Social care in crisis

Laura Bradley, a researcher at the Institute for Public Policy Research (ippr), reports on the Southern Cross Healthcare story, and looks at the crisis state of social care.

Laura Bradley is a researcher at the Institute for Public Policy Research (ippr)

Over the last few weeks, the financial future of residential care has been called into question. The financial woes of Southern Cross – which the company blames on a 14 per cent reduction in admissions from councils – had added to the sense of impending crisis.

Of course it is important that there are enough care home providers to meet the demand for quality care but surely the critical thing to be asking is: what is happening to the older people who are no longer being admitted by councils into care?

A recent poll revealed 16% of councils were increasing the level of need an older person has before they are entitled to free care, with most of the other councils already having the tightest criteria allowed under the Fair Access to Care Services criteria. Eligibility is getting tighter, while older people with high-level need are already being left behind.

With free care home places increasingly limited to older people with ‘significant’ or ‘critical’ need the affordability of home care services becomes even more important – but the same poll shows 88% of councils are planning to hike up the cost of the community services they commission for.

While the home care market offers an alternative source for care it is currently held back by problems in the way it is commissioned and the conditions it offers to potential recruits. Forthcoming research by ippr looks in more detail at the issues facing home care in their project on Older Londoners, funded by the City Bridge Trust.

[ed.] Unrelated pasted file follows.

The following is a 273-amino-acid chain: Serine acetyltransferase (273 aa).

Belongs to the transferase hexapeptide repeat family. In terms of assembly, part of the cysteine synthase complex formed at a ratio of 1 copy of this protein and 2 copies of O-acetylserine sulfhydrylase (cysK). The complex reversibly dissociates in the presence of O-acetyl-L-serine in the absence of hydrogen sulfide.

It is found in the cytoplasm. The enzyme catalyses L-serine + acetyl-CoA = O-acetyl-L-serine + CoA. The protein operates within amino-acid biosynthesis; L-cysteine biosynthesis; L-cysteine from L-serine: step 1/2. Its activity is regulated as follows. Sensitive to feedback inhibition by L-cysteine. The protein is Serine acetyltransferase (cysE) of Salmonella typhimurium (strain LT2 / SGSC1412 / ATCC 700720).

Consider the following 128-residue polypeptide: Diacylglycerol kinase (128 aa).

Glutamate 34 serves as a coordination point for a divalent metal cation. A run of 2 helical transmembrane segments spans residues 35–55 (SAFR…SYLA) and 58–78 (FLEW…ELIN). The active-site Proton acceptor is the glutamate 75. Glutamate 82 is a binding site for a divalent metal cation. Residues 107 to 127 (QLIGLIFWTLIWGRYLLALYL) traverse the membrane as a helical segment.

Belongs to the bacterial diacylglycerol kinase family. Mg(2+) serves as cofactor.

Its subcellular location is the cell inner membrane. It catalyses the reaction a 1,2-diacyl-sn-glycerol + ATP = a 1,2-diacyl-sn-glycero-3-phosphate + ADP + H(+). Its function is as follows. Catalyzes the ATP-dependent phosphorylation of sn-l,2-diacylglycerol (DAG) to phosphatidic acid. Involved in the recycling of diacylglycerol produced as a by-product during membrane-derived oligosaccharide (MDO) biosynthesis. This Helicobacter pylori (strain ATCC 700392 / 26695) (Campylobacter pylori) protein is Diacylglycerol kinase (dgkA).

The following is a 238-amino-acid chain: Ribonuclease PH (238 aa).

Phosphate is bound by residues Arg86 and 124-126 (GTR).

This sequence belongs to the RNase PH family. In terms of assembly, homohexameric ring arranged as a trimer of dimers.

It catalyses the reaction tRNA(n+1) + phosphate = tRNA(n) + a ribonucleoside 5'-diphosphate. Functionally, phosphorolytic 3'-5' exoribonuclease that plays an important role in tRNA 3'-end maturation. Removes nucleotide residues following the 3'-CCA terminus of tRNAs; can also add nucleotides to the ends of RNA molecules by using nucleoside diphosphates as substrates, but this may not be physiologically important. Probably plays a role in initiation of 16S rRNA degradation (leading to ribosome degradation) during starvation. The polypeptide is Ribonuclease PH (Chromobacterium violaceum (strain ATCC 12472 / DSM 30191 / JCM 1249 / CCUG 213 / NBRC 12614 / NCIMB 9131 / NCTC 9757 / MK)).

It is unsurprising then that the NHS is filling the void left by inadequate council support. Bupa has recently warned of a surge in NHS bed blocking, due to increasing numbers of older people remaining in hospital because they lack a care alternative.

A recent poll found that 50 per cent of doctors already felt the problem of bed blocking was getting worse. With increasing strain this puts on the NHS budget it seems illogical to allow cuts to public services to leave older people with no alternative but to go without the care they need.

The Dilnot commission has an opportunity to ensure additional funding is injected into the system in a way that means people are able to use care at earlier stages and remain independent in their own homes. The newly announced role of Monitor in achieving consistent and closer integration of health and social care will also be critical to ensuring hospitals don’t end up becoming the last minute care option for older people left behind by the care system.

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6 Responses to “Social care in crisis”

  1. Clive Burgess

    Social care in crisis: by @ippr's Laura Bradley

  2. Len Arthur

    Social care in crisis: by @ippr's Laura Bradley

  3. mr. Sensible

    This is what’s putting the pledge on the NHS under strain without the expensive reorganization.

  4. Kevin Richards

    We really need to help our most vulnerable in society, 1 day we may need it – RT @leftfootfwd: Social care in crisis

  5. Daniel Pitt

    Social care is in an unprecedented crisis #ConDemNation #Aug20

  6. Pat

    Working for many years in the field and with a passion for improving later life, I like others feel, the current situation requires POSITIVE ACTION NOW.

    The issues are not new but brought into sharp focus by (1) our increasing longevity (2)financial pressures on local government (3)the lack of equity and clarity in the current social care system (4) the need for better information to enable us to plan for our older age effectively.
    What we need is proactive and positive action to improve late life and the quality of care we can expect. It may sound dramatic but the way some vulnerable older people live is no credit to us and a shameful indictment of the attention we give to older people.

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